Jails Commissioner Finally Confronted by City Council

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In the ongoing controversy over the murder of teenager Christopher Robinson at a Rikers Island jail, someone in the City Council finally tried to pin down Correction Commissioner Martin Horn on what he knew, when he knew it, and what he did to stop it.
   
Robinson was fatally beaten in October at the Robert N. Davoren Center allegedly by a group of teen inmates who had been deputized as enforcers by two guards to control the other inmates in the unit. The guards called their operation, "The Program," and the inmate gang was known as "The Team."
   
The Voice has been reporting about these types of incidents at RNDC going back to the summer of 2007, including the indictment of Correction officer Lloyd Nicholson on similar charges in February, 2008.
   
You may recall that at a hearing back in November, shortly after Robinson's death, the Voice reported that the council had been pretty lenient on Horn, barely asking a single relevant question.
   
In a tense sequence in yesterday's hearing at City Hall, Councilwoman Letitia James pointedly questioned Horn about when he was aware of the practice, and what he did to prevent it in the months prior to the Robinson murder.
Whether she was successful is another matter, but the exchange illustrated how closely the fallout from Robinson's death is being followed.
   
"When was the first time that you were aware of the 'team,' that corrections officers were using teen inmates?" James asked.
   
Horn sighed, and said, "You know, it's so hard to answer that question. I've been aware of the possibility of officers colluding for much of my career."
   
"So there was an ongoing investigation?" James wondered.
  
"Of what," Horn replied, adding, "There was no specific investigation. There were investigations of individual acts and incidents."
   
James later asked Horn when was the first time he heard the term "The Program"?
   
Horn leaned over to speak with a department lawyer, and said, "I am advised by counsel that the matter is subject of litigation and I am not free to answer."
   
James then asked Horn about what he did following the indictment of Correction Officer Lloyd Nicholson.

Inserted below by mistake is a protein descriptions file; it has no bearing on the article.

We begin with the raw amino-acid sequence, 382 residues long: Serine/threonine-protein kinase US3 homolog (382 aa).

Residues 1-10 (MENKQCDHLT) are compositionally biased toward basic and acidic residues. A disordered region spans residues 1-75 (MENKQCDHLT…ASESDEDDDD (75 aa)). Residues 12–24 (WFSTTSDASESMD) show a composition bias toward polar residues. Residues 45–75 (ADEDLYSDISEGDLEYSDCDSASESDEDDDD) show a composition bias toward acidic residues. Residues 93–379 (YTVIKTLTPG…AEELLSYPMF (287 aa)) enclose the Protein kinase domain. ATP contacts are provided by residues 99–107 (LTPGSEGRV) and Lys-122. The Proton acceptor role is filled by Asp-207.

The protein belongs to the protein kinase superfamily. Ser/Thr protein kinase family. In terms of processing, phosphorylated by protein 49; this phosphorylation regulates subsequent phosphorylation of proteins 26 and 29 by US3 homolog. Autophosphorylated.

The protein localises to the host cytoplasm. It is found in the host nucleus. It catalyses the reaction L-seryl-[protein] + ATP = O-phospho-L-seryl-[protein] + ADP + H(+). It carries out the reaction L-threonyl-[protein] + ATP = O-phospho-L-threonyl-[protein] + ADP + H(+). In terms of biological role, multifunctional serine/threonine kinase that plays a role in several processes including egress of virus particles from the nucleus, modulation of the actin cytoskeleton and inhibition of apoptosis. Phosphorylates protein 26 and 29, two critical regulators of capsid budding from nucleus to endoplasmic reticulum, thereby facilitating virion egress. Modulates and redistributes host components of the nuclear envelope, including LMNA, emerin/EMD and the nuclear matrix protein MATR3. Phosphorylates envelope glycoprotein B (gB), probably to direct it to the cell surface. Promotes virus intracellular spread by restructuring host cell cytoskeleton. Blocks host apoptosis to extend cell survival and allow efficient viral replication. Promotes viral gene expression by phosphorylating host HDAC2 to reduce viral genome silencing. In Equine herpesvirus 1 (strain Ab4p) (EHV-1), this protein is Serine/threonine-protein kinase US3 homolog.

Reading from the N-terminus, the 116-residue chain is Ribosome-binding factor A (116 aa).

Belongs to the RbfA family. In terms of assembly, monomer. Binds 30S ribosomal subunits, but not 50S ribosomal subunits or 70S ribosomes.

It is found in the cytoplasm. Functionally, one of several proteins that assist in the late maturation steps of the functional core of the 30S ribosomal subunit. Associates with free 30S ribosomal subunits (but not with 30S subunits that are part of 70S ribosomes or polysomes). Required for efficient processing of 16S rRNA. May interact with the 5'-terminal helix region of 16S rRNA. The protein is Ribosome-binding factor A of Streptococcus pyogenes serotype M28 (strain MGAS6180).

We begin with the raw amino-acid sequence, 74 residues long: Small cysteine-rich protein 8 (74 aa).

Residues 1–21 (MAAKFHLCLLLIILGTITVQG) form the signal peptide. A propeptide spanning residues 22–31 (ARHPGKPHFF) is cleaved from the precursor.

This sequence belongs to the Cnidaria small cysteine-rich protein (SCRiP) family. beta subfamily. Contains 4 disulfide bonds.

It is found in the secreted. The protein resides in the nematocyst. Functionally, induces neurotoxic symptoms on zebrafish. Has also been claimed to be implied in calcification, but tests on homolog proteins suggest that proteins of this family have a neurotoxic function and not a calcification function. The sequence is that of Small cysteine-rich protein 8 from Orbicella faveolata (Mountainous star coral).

Here, Horn replied that a deputy warden had provided information that led to his indictment. He declined to discuss anything more about what he did in the wake of the Nicholson case, citing the ongoing criminal case.
   
"In so far as the case is in litigation, I am not at liberty to answer these questions," Horn declared.
   
Despite Horn's unwillingness to admit any responsibility on the part of the department for Robinson's murder and the other prior incidents, he seems to be trying to improve things at RNDC.
   
In certain units, the guard-inmate ratio has been improved. He pledged to train more officers in the correct way to deal with teen inmates. And, recognizing that the maturity level of a 16-year-old is far different from that of an 18-year-old, Horn said he will arrange inmates at RNDC both by age and by risk of violence.
   
Lastly, correction officials appear to be trying, within the restrictions of the looming budget crisis, to develop programs that will give teens at RNDC more to do, and prepare them better for life on the outside.
   
Horn pointedly noted that in 2008 the city council went along with the city's decision to slash funding to a program that helped teens re-enter society after their incarceration.
   
To this, referring to Mayor Bloomberg's personal wealth. James replied, "Couldn't the mayor fund the program on his own?"
   
"I don't know what you mean by that," Horn retorted.



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